Are UGMA and UTMA Accounts Reported as Investments on the FAFSA?
May 28, 2012
Tuesday, May 29 is National College Savings Day (i.e., May 29 is 5/29, a cute reference to 529 college savings plans). To commemorate the occasion, Mark Kantrowitz answers a question about saving for college.
After submitting our FAFSA for my son, we got back an EFC of 23207 on the SAR. I have been told by admissions that that is extremely high. The FAFSA says I have to include child support payments we received for him last year, even though the payments will end this year before the start of his freshman year. The amount was approximately $6,000. Also the FAFSA says I have to include UTMA accounts in net worth of investments. My son has a $30,000 UTMA account that he is listed as secondary on and his grandfather is primary. My son does claim the dividends on his personal tax return, but we haven’t decided if we will use any of that money toward college expenses. I contacted the school and they tell me I can submit a change of income form through the school for the child support issue and that I don’t need to include the UTMA information at all on my FAFSA because my son is not primary on the account. The FAFSA form instructions say quite the opposite. Can I make the necessary correction on the FAFSA that they (admissions) say? I am trying to not get myself in trouble. What should I do? — Dave B.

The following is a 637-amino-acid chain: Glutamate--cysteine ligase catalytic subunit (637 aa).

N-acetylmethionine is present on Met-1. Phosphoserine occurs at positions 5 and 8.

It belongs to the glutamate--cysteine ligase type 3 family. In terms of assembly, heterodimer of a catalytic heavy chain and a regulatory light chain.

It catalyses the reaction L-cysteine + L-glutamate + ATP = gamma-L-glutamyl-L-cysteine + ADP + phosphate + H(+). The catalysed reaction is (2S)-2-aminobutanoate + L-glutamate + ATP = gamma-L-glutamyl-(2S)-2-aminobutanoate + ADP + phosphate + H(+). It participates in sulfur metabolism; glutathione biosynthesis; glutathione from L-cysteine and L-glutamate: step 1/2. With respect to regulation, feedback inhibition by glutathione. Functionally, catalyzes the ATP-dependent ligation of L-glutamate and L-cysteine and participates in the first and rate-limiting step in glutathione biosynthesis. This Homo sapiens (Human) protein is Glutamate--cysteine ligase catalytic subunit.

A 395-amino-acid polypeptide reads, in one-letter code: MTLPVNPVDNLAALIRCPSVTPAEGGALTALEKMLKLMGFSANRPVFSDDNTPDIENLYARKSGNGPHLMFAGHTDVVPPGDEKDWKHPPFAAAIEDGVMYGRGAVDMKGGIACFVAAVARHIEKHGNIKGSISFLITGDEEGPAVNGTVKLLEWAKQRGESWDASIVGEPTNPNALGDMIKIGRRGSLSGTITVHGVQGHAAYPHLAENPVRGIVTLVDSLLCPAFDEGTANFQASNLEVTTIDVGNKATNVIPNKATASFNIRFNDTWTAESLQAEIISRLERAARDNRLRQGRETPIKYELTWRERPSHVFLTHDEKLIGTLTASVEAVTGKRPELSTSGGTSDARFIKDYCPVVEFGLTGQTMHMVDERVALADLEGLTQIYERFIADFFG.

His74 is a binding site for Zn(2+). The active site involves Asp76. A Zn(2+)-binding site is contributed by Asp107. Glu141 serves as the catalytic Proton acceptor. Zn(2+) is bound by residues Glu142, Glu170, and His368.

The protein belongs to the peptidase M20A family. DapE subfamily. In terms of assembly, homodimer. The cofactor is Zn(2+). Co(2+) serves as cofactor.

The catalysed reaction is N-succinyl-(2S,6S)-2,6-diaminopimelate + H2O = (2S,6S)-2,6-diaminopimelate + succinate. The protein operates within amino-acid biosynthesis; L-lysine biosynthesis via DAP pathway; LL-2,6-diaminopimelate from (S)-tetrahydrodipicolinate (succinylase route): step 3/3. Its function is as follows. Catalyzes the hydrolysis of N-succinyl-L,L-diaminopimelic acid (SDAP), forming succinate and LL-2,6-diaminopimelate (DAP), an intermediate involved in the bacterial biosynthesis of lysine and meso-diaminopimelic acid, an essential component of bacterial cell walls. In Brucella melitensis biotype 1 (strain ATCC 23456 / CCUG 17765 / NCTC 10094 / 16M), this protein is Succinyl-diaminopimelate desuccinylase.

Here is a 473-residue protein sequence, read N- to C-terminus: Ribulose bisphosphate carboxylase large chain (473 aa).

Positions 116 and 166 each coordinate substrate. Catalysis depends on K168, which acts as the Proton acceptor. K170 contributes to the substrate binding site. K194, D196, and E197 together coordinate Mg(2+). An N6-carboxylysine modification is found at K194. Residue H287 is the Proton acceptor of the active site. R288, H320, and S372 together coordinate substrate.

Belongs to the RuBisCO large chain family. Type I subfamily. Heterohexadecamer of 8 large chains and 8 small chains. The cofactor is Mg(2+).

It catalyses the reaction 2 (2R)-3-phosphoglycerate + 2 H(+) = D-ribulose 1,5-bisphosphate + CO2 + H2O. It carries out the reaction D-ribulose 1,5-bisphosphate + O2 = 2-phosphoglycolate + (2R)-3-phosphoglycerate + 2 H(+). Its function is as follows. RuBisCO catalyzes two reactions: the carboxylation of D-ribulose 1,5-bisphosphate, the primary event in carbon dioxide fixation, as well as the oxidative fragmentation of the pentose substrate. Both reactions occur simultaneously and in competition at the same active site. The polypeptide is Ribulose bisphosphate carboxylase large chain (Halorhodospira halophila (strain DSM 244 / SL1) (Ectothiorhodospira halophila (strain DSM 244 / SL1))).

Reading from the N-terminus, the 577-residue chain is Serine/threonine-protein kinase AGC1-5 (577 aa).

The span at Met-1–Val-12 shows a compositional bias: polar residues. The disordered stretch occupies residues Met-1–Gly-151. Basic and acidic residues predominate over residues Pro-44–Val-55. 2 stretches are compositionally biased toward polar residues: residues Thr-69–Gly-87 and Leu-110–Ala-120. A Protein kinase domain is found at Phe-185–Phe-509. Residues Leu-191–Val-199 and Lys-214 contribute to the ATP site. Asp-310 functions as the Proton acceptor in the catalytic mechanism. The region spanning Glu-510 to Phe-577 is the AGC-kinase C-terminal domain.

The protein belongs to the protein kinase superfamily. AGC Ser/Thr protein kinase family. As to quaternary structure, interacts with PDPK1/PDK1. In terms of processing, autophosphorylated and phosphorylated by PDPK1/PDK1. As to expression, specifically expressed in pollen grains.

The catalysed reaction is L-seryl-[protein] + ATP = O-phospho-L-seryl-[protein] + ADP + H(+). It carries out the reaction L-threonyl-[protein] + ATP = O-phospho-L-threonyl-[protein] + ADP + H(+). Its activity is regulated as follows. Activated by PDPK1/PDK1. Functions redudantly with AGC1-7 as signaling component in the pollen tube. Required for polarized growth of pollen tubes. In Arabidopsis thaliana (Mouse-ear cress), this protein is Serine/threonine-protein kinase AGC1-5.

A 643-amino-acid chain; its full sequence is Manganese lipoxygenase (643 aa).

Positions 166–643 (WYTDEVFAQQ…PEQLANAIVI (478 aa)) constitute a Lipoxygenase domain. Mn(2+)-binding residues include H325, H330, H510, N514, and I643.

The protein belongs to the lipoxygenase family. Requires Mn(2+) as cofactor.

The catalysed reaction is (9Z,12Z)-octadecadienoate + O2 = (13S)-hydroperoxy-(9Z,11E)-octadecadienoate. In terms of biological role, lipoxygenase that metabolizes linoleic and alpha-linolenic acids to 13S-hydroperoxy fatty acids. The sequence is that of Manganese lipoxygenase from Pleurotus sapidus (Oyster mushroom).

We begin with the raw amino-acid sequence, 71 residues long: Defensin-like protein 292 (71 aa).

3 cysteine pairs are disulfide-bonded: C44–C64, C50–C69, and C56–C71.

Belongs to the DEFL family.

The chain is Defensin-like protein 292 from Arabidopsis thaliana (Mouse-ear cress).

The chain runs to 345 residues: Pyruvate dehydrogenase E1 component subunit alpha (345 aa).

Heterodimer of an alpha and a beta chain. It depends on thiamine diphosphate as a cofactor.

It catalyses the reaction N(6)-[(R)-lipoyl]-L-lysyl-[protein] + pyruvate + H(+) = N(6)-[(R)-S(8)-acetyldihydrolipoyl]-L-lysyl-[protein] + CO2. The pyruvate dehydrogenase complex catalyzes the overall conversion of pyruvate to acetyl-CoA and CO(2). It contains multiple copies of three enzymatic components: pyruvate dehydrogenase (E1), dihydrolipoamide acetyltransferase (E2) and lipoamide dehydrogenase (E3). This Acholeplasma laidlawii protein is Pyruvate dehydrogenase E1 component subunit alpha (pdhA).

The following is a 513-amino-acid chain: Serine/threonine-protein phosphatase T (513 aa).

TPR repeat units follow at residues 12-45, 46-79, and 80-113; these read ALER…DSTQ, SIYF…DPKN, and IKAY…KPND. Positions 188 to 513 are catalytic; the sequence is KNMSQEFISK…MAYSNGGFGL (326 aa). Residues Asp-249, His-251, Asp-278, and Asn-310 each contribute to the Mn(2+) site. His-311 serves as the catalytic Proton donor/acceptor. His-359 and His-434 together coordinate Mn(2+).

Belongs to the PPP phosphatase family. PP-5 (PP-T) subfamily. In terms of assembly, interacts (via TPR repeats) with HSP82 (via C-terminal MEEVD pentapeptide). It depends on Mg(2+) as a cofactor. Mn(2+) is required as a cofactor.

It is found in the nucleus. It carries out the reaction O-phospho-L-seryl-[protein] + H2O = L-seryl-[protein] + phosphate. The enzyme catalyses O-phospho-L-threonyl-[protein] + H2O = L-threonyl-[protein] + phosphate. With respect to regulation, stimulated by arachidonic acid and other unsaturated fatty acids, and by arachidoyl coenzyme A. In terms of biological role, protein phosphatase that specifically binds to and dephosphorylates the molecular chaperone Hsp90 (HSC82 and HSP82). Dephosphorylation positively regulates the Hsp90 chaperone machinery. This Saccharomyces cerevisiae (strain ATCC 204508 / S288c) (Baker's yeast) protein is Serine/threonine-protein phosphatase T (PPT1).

College admissions staff do not necessarily have the expertise to answer questions about financial aid. Address questions about financial aid to a college financial aid administrator, not a college admissions officer.
College admissions staff also do not have the authority to make adjustments to data elements on the Free Application for Federal Studnet Aid (FAFSA). Congress specifically delegated the authority to make adjustments only to the college’s financial aid administrators.
Some colleges have set up one-stop shops that combine the customer service operations of admissions, financial aid, bursar and registrar. These streamlined hub operations can be convenient, saving the student from having to run around campus to visit multiple offices. They can answer simple questions about financial aid and hand out forms. But they don’t always have the depth of expertise to answer technical questions about financial aid. Unfortunately, it isn’t always possible to tell whether the answer to a question requires technical expertise. But if an answer conflicts with information available from other credible sources, such as the FAFSA instructions, and the front office staff are unable to resolve the conflict, ask to speak to a financial aid administrator.
Tip: When asking a question about financial aid, write down the name and/or ID number of the person answering the question. This will allow supervisors to provide additional training to staff who answer quesions incorrectly.
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